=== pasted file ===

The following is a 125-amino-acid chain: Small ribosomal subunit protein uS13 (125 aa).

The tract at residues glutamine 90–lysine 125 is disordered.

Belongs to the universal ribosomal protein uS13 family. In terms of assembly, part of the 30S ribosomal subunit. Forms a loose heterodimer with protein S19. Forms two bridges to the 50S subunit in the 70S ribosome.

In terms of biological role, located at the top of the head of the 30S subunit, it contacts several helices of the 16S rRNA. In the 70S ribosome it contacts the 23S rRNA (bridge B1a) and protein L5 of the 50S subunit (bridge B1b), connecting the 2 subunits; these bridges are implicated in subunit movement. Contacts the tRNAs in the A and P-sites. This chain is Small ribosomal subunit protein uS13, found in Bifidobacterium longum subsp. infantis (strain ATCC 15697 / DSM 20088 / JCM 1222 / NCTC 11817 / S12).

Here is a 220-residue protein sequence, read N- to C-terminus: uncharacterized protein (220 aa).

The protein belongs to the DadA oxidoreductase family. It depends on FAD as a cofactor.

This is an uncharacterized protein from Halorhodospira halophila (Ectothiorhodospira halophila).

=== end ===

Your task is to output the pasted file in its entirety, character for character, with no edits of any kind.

The following is a 125-amino-acid chain: Small ribosomal subunit protein uS13 (125 aa).

The tract at residues glutamine 90–lysine 125 is disordered.

Belongs to the universal ribosomal protein uS13 family. In terms of assembly, part of the 30S ribosomal subunit. Forms a loose heterodimer with protein S19. Forms two bridges to the 50S subunit in the 70S ribosome.

In terms of biological role, located at the top of the head of the 30S subunit, it contacts several helices of the 16S rRNA. In the 70S ribosome it contacts the 23S rRNA (bridge B1a) and protein L5 of the 50S subunit (bridge B1b), connecting the 2 subunits; these bridges are implicated in subunit movement. Contacts the tRNAs in the A and P-sites. This chain is Small ribosomal subunit protein uS13, found in Bifidobacterium longum subsp. infantis (strain ATCC 15697 / DSM 20088 / JCM 1222 / NCTC 11817 / S12).

Here is a 220-residue protein sequence, read N- to C-terminus: uncharacterized protein (220 aa).

The protein belongs to the DadA oxidoreductase family. It depends on FAD as a cofactor.

This is an uncharacterized protein from Halorhodospira halophila (Ectothiorhodospira halophila).